US tech giants Google and Facebook face increasing scrutiny as authorities question how users’ data is leveraged to display advertisements. New probes will investigate if the tech companies’ outsized market share extinguishes competition.
Two bipartisan groups of state attorneys general are launching separate antitrust investigations into Facebook and Google, adding to regulatory scrutiny of two of the world’s largest and most ubiquitous tech companies.
New York Attorney General Letitia James, a Democrat, approved the Facebook investigation in a news release Friday, announcing the probe would focus on Facebook’s “dominance in the industry and the potential anticompetitive conduct stemming from that dominance.”
“Even the largest social media platform in the world must follow the law and respect consumers,” she continued. “I am proud to be leading a bipartisan coalition of attorneys general is investigating whether Facebook has stifled competition and put users at risk.”
Two groups of US state attorneys general announced antitrust investigations of Facebook and Google on Friday to probe whether the internet giants have unfairly leveraged their services to dominate the online advertising market.
New York with seven other states and the District of Columbia will investigate “whether Facebook has stifled competition and put users at risk,” New York Attorney General Letitia James announced.
“The largest social media platform in the world must follow the law,” James tweeted.
The other states attorneys general joining the action included Colorado, Florida, Iowa, Nebraska, North Carolina, Ohio, and Tennessee.
Facebook’s vice president for state and local policy, Will Castleberry, said the company would work constructively alongside the authorities.
“People have multiple choices for every one of the services we provide,” he said. “We understand that if we stop innovating, people can easily leave our platform. This underscores the competition we face, not only in the United States but around the globe.”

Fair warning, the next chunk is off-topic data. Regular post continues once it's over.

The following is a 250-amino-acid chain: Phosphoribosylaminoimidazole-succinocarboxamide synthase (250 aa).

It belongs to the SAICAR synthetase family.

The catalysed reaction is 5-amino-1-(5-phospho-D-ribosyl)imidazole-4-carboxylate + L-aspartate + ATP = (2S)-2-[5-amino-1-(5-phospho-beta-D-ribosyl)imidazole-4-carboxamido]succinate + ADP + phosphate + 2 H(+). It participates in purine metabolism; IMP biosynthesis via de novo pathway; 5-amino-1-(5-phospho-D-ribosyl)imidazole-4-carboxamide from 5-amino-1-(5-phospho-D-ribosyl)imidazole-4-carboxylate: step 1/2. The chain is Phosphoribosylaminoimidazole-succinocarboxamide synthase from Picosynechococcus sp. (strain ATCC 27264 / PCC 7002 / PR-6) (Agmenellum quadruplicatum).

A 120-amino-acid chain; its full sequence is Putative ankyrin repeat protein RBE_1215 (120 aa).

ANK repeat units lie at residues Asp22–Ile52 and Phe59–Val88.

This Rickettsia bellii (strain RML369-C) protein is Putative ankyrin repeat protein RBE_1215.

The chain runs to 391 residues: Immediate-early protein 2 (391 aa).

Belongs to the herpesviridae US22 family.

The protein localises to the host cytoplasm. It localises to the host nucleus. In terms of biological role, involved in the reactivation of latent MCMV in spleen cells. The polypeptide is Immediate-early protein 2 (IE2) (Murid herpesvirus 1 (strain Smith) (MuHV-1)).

State attorneys general from both parties are upping the pressure on Facebook and Google with antitrust probes into their practices.
However, On Friday, New York Attorney General Letitia James announced that she plans to investigate potential anticompetitive practices from Facebook and its dominance of the social media industry. The investigation could encompass multiple areas, including privacy, data collection, and monopolistic business practices.
“Even the largest social media platform in the world must follow the law and respect consumers. I am proud to be leading a bipartisan coalition of attorneys general is investigating whether Facebook has stifled competition and put users at risk,” James, a Democrat, announced in a report. “We will use every investigative tool at our disposal to determine whether Facebook’s actions may have endangered consumer data, reduced the quality of consumers’ choices, or increased the price of advertising.”
Clearly, dozens of state attorneys general are expected to join an antitrust probe into Google, according to reports from various media outlets. According to the Wall Street Journal, Texas Attorney General Ken Paxton, a Republican, will head the research. It will be announced at a news conference outside of the Supreme Court in Washington, DC, on Monday and entail about three dozen state attorneys general.